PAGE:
City Hall records show that he was a partner in the Kent Brothers firm, a private banking company that was established in 1886. Robert Kent and his brother, William, had a reputation for having integrity and good business sense. Their office was at 91 Clarence St.

Robert and William Kent also owned large mica deposits on Brock Street.

Robert Kent was mayor in 1901. In those days, mayors served one- year terms. Kent was also an alderman for 30 years.

He was a colonel in the military and a commander in the 17th Infantry Brigade. He was the commanding officer of the Canadian School of Gunnery "A" Battery, which was the forerunner of the Canadian Horse Artillery.

Had he been alive today, he probably wouldn't have approved of city council's recent flip-flop on the decision to ban military displays by the Royal Canadian Horse Artillery.

Kent Street:

Location: West of Montreal Street between Thomas and Russell streets

Length: One block

Characteristics: Residential

Kingston Whig - Standard. Kingston, Ont.: Feb 28, 1996. pg. 5

For the 16 years between 1848 and 1864, Dr Edward Barker (1799- 1884), the editor of The British Whig, wrote his popular Spring Walks columns about what was going on in the city. His subjects ranged from shipping, steamships and schooners, and their owners and captains, to the buildings of the city, including Kingston's hotels, inns and saloons. here are some of his many comments about the British American Hotel.

May 8, 1850:

Number one on our list stands the old fashioned and well known British American Hotel. This hotel is the only real First Class House in the City. There are many houses where the attention, table and accommodations may be as good; but where a first class price is charged the British American stands alone.

The present proprietor Mr. Robert Kent, is active, industrious and thoroughly knows his business. The hotel has been entirely cleaned, painted and papered and the greatest part of the furniture renovated.

May 1, 1852:

This hotel is the oldest establishment in Kingston and the one most frequented by the richer class of travellers. It is large, commodious, and remarkably well situated being near the steamboat landings. It is now kept, and well kept, by Mr. Robert Kent ... who has satisfactorily proved, both to others as well as to himself, that Kingston can support a First Class Hotel, if properly managed.

Part of his success maybe attached to the goodness of his larder, for on his table may be found, everyday, every luxury and delicacy the market affords; with the very supremest of wines. The usual meal times here always have been breakfast at 8 o'clock, lunch at noon, supper at 5 o'clock and tea at 8 ... The rate of board at the British American is one dollar and a half a day, with variations according to circumstances. The hotel is a good one and is well patronized. The Judge of the Assize always makes it his headquarters, and strangers of distinction usually lodge here.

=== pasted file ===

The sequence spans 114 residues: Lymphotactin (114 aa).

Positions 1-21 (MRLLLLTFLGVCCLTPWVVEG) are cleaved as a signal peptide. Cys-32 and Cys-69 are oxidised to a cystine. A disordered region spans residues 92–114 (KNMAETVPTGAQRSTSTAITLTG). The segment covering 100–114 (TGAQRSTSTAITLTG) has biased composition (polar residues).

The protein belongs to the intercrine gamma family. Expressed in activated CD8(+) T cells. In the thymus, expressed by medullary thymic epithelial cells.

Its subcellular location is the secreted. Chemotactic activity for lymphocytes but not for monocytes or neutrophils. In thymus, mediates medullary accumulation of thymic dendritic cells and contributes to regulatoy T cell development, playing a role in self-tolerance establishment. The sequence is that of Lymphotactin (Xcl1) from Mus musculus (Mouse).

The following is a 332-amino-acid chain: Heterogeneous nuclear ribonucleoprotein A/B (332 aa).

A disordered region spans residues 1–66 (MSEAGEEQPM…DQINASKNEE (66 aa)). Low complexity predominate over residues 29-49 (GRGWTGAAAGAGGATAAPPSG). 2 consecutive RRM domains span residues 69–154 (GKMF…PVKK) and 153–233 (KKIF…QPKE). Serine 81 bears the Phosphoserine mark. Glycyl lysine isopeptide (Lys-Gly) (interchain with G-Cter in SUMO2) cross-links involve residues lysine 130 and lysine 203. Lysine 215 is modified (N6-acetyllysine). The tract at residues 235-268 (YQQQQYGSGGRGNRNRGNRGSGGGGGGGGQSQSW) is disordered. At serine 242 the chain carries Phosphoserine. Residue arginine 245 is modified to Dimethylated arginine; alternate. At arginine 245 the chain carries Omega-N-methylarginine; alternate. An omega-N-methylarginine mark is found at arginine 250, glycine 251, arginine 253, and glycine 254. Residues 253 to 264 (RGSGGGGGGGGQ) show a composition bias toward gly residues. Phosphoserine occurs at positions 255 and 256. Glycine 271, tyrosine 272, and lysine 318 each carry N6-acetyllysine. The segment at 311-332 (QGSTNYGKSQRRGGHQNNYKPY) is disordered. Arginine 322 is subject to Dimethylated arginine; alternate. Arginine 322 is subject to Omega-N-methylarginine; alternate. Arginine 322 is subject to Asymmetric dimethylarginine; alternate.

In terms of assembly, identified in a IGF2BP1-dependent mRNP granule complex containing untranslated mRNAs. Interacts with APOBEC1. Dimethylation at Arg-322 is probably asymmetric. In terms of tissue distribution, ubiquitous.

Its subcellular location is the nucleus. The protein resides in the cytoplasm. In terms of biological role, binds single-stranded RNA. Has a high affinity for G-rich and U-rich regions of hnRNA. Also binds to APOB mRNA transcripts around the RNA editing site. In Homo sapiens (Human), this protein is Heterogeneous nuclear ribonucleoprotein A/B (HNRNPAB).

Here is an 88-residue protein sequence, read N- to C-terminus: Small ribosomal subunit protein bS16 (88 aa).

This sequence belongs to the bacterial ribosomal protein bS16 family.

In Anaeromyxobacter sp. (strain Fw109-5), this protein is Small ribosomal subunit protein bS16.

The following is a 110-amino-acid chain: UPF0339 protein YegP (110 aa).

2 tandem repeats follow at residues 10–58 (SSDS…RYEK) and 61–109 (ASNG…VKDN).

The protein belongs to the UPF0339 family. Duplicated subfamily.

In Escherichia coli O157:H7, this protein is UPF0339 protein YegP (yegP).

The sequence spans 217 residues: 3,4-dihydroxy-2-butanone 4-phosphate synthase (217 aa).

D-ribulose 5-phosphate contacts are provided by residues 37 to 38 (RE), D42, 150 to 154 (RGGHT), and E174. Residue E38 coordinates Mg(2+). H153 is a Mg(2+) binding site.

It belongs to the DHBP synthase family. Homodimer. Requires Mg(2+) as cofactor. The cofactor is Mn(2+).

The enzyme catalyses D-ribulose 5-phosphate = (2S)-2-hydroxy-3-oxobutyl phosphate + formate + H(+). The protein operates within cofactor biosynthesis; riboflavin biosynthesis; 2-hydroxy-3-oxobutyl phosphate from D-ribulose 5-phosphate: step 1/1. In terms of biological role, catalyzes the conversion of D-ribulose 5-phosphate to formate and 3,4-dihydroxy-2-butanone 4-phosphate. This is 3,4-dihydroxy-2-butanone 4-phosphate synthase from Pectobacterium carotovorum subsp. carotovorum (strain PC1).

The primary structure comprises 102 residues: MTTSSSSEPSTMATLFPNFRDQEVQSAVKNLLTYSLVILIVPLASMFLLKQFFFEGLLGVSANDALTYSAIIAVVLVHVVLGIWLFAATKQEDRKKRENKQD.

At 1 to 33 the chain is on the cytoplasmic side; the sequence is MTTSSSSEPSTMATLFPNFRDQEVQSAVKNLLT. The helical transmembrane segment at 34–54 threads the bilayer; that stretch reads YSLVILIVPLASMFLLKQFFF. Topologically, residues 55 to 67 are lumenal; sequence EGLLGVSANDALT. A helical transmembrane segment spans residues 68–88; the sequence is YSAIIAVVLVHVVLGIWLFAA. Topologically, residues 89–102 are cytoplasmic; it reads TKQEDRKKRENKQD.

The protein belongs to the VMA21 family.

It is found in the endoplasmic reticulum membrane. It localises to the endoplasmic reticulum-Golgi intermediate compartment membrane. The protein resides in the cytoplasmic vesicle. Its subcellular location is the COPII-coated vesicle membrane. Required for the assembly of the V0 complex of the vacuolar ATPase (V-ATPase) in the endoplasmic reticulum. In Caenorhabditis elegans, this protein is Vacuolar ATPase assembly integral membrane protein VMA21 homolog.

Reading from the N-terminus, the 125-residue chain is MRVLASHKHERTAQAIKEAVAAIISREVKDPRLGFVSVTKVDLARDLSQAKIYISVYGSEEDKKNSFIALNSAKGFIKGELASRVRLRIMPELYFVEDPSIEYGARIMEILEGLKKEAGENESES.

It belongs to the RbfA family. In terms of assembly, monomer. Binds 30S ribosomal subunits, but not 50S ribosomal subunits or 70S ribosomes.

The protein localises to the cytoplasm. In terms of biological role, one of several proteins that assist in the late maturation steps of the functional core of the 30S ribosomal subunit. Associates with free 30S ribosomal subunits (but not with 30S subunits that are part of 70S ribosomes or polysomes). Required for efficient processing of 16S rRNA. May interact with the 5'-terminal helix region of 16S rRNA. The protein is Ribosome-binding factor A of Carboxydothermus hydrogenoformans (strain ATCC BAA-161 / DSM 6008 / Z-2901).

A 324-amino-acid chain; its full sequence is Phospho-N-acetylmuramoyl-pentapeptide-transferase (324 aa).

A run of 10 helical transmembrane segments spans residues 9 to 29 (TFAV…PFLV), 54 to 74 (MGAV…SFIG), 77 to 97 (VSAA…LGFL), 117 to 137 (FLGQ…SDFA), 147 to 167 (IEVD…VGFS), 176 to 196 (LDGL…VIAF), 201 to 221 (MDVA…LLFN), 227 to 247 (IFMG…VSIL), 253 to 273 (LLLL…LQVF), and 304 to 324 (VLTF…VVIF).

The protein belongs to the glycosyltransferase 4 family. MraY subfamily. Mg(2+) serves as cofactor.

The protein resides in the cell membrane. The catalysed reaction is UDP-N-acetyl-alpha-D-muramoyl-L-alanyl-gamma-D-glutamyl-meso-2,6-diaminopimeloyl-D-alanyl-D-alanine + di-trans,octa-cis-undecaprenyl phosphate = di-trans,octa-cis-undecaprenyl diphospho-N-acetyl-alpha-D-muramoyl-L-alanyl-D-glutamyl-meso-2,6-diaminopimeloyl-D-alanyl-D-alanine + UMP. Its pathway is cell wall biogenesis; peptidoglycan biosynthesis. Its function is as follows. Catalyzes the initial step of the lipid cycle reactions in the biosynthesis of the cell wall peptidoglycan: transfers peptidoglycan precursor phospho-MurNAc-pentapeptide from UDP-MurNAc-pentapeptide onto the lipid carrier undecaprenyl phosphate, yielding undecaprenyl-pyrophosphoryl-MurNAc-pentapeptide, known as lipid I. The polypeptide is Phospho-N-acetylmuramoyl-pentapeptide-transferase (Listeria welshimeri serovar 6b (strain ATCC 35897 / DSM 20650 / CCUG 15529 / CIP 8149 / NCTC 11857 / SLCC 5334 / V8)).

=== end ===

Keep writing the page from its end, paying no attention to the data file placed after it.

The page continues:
Until a fire destroyed it in 1963, The British American Hotel - commonly and affectionately known as the B.A. - was a Kingston landmark at the southwest corner of King and Clarence streets. Then, suddenly, it was gone.

Many Kingston-area people will remember that day. The B.A., built in 1807 just one block west of Market Square and City Hall, was a part of the lives and occasions of generations of Kingstonians. The fire that destroyed it was a terrible shock.

Its whitewashed stone walls stretched west along King Street from the original central building at the corner of Clarence and King. The 1877 addition reached down Clarence Street toward the lake, to the building where Classic Video now resides.

I can't recall ever having been inside the British American, but George Vosper, a former naval officer who grew up a few blocks away, told me: "To the left of the front door in the old block, there was a formal dining room with white tablecloths and shining glasses on the tables. The main stairway upstairs was ahead, and on the right- hand side there was a big sitting room with leather furniture and a sort of a reception desk."

Upstairs, I understand, some of the rooms still had the old fireplaces. The pub, The Golden Gate on Clarence Street, was a special place for Queen's students. Looking at the picture, I wondered if the old stable yard for the inn was through the archway off Clarence Street.

The Tuesday paper, complete with extraordinary photos taken from the rooftop of The Whig-Standard across the intersection, had front- page headlines: "Fire destroys Canadian landmark," "Era ends as Canada's oldest operating hotel is destroyed," "The British American levelled by fire today," "The oldest hotel in Canada is burned to the ground."

"It was as if a piece of Kingston's heart had been smoked away," wrote Whig reporter Bill Reid. "The opening of the hotel, 156 years ago, was heralded as a distinctive step forward, providing people not only with a first-class hotel but also better facilities for social and other functions."

More About Robert Edwin Kent:
Burial: December 14, 1927, Cataraqui Cemetary, Kingston, Ontario.

More About Robert Edwin Kent and <Unnamed>:
Marriage: June 15, 1887, Kingston, Ontario.

Children of Robert Edwin Kent are:
  1. Hilda Mary Kent, b. May 11, 1890, Kingston, Ontario, d. 1930.
  2. Doris Isabel Kent, b. September 24, 1891, Kingston, Ontario, d. 1925.
  3. Ethel Wilmet Sinclair Kent, b. August 20, 1896, Kingston, Ontario.